PHOTO: A rally against Egypt’s Sisi regime last week

Scores of journalists and activists were arrested in Egypt on Monday, in the latest crackdown by the Sisi regime.

Troops, armed police, and armored cars were on Cairo’s streets as the detentions were carried out, ahead of a planned demonstration over Egypt’s handover of two islands in the Red Sea to Saudi Arabia. The security operation blocked off Tahrir Square, the symbolic center of the 2011 uprising against the Mubarak regime.

The security forces reportedly carried out random stops of people in the streets, checking their mobile phone’s online applications to see whether they were participating in protests.

Egypt’s press syndicate said that “some people dressed like central security forces tried to storm the syndicate headquarters” in central. It claimed the assailants “were let through by police even though all roads around the syndicate were locked down in order to prevent protests”.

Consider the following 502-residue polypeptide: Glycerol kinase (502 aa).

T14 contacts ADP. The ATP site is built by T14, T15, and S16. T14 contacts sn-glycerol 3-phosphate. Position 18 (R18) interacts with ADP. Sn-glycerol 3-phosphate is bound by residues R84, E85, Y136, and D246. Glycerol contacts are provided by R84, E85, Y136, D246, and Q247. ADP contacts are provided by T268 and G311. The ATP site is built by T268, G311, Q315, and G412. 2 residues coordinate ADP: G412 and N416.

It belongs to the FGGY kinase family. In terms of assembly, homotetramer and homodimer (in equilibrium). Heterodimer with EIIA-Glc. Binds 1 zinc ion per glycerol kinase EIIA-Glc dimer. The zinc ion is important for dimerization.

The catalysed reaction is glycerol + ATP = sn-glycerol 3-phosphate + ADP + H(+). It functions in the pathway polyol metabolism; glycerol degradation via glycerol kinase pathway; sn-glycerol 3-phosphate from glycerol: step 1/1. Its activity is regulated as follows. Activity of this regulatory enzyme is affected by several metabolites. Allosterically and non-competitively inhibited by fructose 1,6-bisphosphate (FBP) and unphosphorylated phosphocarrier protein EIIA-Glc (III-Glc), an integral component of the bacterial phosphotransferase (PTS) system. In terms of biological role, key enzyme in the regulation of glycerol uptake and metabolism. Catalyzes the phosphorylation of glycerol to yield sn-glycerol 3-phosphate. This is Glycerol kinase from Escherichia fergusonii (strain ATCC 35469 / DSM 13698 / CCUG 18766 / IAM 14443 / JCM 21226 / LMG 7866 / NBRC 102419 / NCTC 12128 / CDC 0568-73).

The “Egypt Not For Sale” campaign moved its protest from Cairo to Giza, 20 km (12 miles) southwest of the capital, with hundreds chanting, “Down With Military Rule”. Security forces soon dispersed the gathering with tear gas.

The military and Interior Ministry said that the security forces deployed to “protect peaceful citizens” who rallied on Monday’s Sinai Liberation Day, marking the Israeli withdrawal from the peninsula in 1982.

Since the military coup of July 2013, led by General and now-President Abdel Fattah El-Sisi, more than 1000 people have been killed and an estimated 40,000 detained. Amnesty International declared in January, “Five years since the uprising that ousted [Hosni] Mubarak, Egypt is once more a police state.”